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Digital lending industry in India - statistics & facts

Micro, small and medium enterprises (MSME) are often called the economic backbone of the Indian economy and were one of the key drivers of the country’s economic growth in recent years. The MSME sector contributed around 30 percent to the Indian GDP and employed around 110 million people in more than 60 million enterprises.

The role of financial services

Nevertheless, these high numbers may not exclude the troubles many faced when trying to finance their businesses. Even before the coronavirus (COVID-19) pandemic, the demand for small business loans through official channels had been higher than the supply. This trend intensified during the pandemic. Therefore, some MSME turned to traditional money lending in their neighborhoods, risking interest rates of up to 30 percent. Additionally, a number of alternative financing methods from microfinance to digital lending emerged in recent years stimulating the non-banking financial companies (NBFCs) in the country.

With start-ups like Razorpay reaching unicorn status, the NBFC segment gained popularity. These companies provide loans and advances or services related to stocks, shares, and bonds. Compared to scheduled banks, the latter’s scope was limited, with customers not needing a bank account. Moreover, the company structure is more streamlined, and foreign investments are allowed to up to 100 percent. Institutions which focused exclusively on microfinance were grouped as microfinance institutions (MFI). NBFCs were regulated by the Reserve Bank of India but did not need a banking license.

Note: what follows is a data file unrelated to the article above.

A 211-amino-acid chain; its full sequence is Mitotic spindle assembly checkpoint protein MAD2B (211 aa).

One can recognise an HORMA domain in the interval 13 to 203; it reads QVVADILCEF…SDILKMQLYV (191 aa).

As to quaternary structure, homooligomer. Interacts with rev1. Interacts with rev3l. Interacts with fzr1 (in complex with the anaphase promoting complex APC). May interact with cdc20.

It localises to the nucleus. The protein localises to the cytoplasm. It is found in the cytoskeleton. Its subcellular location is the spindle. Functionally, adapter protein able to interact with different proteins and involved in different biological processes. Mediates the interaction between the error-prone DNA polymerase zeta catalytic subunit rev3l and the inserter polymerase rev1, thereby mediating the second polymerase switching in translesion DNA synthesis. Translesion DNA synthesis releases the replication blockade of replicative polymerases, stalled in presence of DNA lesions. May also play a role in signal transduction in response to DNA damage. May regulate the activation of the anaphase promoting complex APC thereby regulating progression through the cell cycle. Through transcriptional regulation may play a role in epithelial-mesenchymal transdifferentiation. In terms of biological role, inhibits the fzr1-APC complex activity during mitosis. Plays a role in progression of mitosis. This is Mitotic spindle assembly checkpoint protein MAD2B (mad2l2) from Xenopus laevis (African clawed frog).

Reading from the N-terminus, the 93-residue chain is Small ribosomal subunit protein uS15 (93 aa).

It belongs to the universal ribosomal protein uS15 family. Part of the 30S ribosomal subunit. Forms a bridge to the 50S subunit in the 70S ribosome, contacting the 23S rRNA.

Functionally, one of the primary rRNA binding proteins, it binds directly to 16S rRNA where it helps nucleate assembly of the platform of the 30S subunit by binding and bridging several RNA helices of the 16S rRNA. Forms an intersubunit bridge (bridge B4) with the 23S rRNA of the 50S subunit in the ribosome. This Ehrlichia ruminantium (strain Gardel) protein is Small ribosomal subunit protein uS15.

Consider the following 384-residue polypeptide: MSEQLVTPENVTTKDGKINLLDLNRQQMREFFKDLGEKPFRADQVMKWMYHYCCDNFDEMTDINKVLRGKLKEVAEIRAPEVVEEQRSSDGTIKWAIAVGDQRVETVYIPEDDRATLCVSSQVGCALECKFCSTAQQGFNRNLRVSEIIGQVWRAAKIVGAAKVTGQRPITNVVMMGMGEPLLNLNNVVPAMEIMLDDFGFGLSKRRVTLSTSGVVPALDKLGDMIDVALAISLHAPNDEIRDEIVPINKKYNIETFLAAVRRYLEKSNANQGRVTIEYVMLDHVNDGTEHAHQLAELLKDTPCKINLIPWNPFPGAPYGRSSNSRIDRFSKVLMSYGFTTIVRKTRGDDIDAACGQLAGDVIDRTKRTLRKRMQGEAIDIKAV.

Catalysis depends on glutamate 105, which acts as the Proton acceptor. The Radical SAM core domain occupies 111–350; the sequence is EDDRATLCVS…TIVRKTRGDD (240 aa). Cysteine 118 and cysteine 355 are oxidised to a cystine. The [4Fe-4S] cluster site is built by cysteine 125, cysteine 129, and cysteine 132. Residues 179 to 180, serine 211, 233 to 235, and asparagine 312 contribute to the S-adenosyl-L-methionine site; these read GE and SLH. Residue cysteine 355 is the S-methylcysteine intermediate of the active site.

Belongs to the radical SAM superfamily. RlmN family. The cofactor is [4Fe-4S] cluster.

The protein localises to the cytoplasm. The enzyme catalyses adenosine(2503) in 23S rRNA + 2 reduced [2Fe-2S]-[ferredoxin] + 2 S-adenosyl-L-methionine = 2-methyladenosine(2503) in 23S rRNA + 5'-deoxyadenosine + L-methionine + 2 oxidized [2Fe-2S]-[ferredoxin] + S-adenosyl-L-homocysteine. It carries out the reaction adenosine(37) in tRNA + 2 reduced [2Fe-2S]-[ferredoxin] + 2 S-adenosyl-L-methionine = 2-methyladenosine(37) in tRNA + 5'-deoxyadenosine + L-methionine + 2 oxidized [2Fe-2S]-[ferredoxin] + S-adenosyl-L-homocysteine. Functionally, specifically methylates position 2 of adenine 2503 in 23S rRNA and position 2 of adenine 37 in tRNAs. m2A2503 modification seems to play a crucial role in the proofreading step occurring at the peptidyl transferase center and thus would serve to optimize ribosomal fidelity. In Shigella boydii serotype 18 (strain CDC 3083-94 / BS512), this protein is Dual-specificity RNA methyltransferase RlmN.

Scheduled banks and NBFCs which offer online lending services form the digital lending market. This was expected to be worth over 350 billion dollars by 2023, indicating an extraordinary growth. Many digital lending platforms lend not only to MSMEs, but to individuals as well. Theses financial services range from small personal loans for buying a new TV, to buy-now-pay-later-loans and educational loans, car, or even small housing loans. The main advantages of digital lending was the comfortable and easy access via mobile devices as well as less paperwork and eligibility checks than in a bank branch office. Ahmedabad-based Lendingkart was the leading lending tech start-up in terms of assets under management, followed by Mumbai-based InCred and Aye Finance from Gurugram.

Challenges within the segment

Although digital lending platforms and NBFCs in general set out to fill the demand gap, this did not come without shortcomings. Reports of suicides as a result of bullying by dubious lending companies shocked the entire sector. The spread of peer-to-peer (P2P) lending platforms, especially, produced difficulties in regulating the sector, despite the Reserve Bank of India reviewing its master directions on NBFC-lending and tightening regulations in 2019. Other challenges were connected to the business models of NBFCs. During the same time period, only seven lending tech start-ups were profitable. As loans were given to business which scheduled banks would categorize as too risky, the share of non-performing assets within NFBCs was expected to grow similarly to those of scheduled banks.

Despite these challenges the non-banking financial sector was expected to play a crucial role for economic recovery in India. Firstly, the MSME sector was one of the key funding areas within the huge atmannirbhar bharat abhiyaan packages. Secondly, the government aimed at supporting consumption. Therefore, small and easy-to-access loans were crucial for both these targets.

Interesting statistics

In the following 4 chapters, you will quickly find the 20 most important statistics relating to "Digital lending industry in India".


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